After publicly blasting the decision to drop 16 charges against embattled "Empire" star Jussie Smollett, Chicago Mayor Rahm Emanuel is considering suing the actor to recoup some of the money the city wasted on the lengthy investigation, according to reports.
Emanuel wants to recoup close to $150,000, CBS News reported. Charges against Smollett were dropped after 16 hours of community service and an agreement to forfeit his $10,000, a figure Emanuel said Tuesday "doesn't even come close to what the city spent in resources" on the case.
While the exact cost of the Smollett investigation is unknown, 24 detectives were removed from regular cases, expending up to 1,000 hours, overtime not included to work on the Smollett case. Police also spent dozens of hours of examining surveillance video from 55 city pod cams and private cameras. They also executed 50 search warrants and subpoenas for phone, social media and financial documents. During the 23-day investigation, Chicago was also hit with at least 20 murders and 134 sexual assaults, according to the Chicago Police Department's crime statistics.
Both Emanuel and Chicago Police Superintendent Eddie Johnson were visibly furious Tuesday after hearing that prosecutors had abruptly dropped all charges against Smollett, abandoning the high-profile criminal case only five weeks after the allegations were filed.
Emanuel, who leaves office in May after two terms, said Wednesday it was unconscionable for prosecutors to dismiss the case.
"This is actually making a fool of all of us," he said on ABC's "Good Morning America."
Emanuel said he wanted to "get to the bottom of this."
"Especially [in] a city that embraced not only him as an actor but more importantly the values of being whoever you are, whoever you love, whatever your background is, you have a home here. He took that, turned it around and tried to self-promote himself. And the fact is, he's walking around with no sense of contrition, no sense of remorse, and the fact is also the state's attorney is saying he's actually guilty of this hoax, and he's walking around saying, 'No, I'm innocent.'," Emanuel fumed.
Johnson, the city's top cop, said Tuesday that Smollett still owes Chicago an apology.
"If you want to say you're innocent of the situation, you take your day in court," said Johnson. "I would never hide behind a brokered deal in secrecy, period."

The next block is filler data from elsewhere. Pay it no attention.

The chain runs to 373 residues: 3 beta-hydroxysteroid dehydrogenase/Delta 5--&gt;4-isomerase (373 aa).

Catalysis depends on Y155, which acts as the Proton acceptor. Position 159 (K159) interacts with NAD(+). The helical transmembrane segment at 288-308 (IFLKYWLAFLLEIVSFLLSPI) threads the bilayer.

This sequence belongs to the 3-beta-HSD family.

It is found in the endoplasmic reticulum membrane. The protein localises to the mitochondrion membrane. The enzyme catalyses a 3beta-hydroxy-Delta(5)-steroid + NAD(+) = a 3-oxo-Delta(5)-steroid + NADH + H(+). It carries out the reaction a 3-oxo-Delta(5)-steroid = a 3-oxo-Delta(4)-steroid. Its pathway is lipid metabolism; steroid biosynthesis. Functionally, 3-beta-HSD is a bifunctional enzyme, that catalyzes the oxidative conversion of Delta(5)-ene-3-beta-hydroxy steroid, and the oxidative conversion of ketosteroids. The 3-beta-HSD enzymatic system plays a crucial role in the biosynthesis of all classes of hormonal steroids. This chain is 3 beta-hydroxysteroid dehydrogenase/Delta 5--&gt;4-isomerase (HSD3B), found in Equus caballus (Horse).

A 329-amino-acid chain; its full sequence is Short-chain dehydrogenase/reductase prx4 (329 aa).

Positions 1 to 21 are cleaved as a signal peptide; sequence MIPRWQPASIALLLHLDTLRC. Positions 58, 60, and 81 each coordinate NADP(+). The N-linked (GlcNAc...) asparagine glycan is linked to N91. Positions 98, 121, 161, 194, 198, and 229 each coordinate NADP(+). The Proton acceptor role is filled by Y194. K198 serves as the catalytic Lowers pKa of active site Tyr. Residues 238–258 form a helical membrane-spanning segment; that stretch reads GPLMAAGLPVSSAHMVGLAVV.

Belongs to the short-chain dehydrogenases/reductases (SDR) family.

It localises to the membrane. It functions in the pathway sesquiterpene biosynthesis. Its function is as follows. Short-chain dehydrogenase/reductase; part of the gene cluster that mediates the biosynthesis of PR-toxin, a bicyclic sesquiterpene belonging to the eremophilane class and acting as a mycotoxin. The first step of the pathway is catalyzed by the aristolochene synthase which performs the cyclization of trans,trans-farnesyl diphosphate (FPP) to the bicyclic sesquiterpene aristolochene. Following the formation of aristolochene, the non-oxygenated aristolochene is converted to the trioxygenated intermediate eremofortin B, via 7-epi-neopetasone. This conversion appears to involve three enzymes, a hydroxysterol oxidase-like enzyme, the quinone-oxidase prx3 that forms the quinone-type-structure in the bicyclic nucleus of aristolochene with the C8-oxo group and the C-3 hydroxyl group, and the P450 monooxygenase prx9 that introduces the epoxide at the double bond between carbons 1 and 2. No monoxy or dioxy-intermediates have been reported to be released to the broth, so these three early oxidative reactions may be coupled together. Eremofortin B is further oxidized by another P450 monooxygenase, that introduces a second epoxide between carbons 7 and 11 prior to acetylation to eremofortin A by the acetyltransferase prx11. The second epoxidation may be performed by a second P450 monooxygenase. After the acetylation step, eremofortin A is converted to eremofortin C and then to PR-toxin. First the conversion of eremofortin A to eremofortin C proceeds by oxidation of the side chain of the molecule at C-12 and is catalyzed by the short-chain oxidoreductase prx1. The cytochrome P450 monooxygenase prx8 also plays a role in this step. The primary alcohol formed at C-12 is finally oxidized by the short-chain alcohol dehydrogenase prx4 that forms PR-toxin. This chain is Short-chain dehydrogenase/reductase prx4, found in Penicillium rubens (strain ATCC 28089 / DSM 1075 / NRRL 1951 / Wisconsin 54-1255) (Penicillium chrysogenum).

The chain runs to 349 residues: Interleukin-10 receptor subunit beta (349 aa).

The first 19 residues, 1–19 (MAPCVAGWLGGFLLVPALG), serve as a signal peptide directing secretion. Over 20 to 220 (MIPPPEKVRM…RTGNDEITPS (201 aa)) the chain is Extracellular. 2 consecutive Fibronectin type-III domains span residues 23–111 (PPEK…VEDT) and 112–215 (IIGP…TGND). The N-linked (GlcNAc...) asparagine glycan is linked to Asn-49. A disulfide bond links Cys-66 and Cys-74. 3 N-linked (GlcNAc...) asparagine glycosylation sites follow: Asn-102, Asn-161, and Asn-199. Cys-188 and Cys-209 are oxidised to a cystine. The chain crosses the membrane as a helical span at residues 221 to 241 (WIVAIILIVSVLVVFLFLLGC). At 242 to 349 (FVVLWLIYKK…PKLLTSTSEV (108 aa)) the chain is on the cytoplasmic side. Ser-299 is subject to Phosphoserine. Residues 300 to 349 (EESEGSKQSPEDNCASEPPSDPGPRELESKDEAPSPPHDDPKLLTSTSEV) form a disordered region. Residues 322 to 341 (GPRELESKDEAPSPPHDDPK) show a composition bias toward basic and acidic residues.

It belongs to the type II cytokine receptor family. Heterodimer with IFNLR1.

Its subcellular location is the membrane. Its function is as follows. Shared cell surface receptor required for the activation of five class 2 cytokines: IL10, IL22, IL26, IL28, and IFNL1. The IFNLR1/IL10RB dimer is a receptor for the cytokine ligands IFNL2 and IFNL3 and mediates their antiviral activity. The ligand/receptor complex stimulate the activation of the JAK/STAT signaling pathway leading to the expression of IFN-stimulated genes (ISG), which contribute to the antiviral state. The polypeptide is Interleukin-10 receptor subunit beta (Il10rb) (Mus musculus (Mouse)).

Smollett reported on Jan. 29 that he was attacked around 2 a.m. on his way home from a sandwich shop. Smollett said two masked men shouted racial and anti-gay slurs, poured bleach on him, beat him and tied a rope around his neck. He claimed they shouted, “This is MAGA country” — a reference to President Trump’s “Make America Great Again” campaign slogan. Smollett told police he could see that one of his attackers was white because he could see the skin around his eyes.
The news of such a heinous attack quickly garnered national attention. The Chicago police were taken to task for failing to protect their citizens or find the assailants behind the brutal beatdown.
Soon though, the tides shifted and investigators accused Smollett of making the whole thing up because he was unhappy with his pay on "Empire" and believed the publicity ginned up from the incident would promote his career.
Smollett plays the gay character Jamal Lyon on "Empire," a Fox television show that follows a black family as they navigate the ups and downs of the recording history.
Smollett was initially charged with one count of lying to the authorities on Feb. 20. A few days later, a grand jury indicted him on 16 felony counts of lying to authorities — eight counts for what he told the officer who responded to the report of the Jan. 29 attack in downtown Chicago, and eight counts for what he later told a detective about being the victim of a brutal racist and homophobic beating by two masked men.
A week before the alleged attack, Smollett told authorities he received a threatening letter at work. Chicago police pushed back and accused Smollett of faking the letter as well.
For his part, Smollett has always maintained his innocence. After the charges were dropped Tuesday, he posed with fans outside the courthouse and thanked his friends and family for standing by him. He also thanked the state of Illinois for "attempting to do what's right."
“Not for a moment was it in vain. I’ve been truthful and consistent on every level since day one,” he said. “I would not be my mother’s son if I was capable of one drop of what I was accused of."
The Associated Press contributed to this report.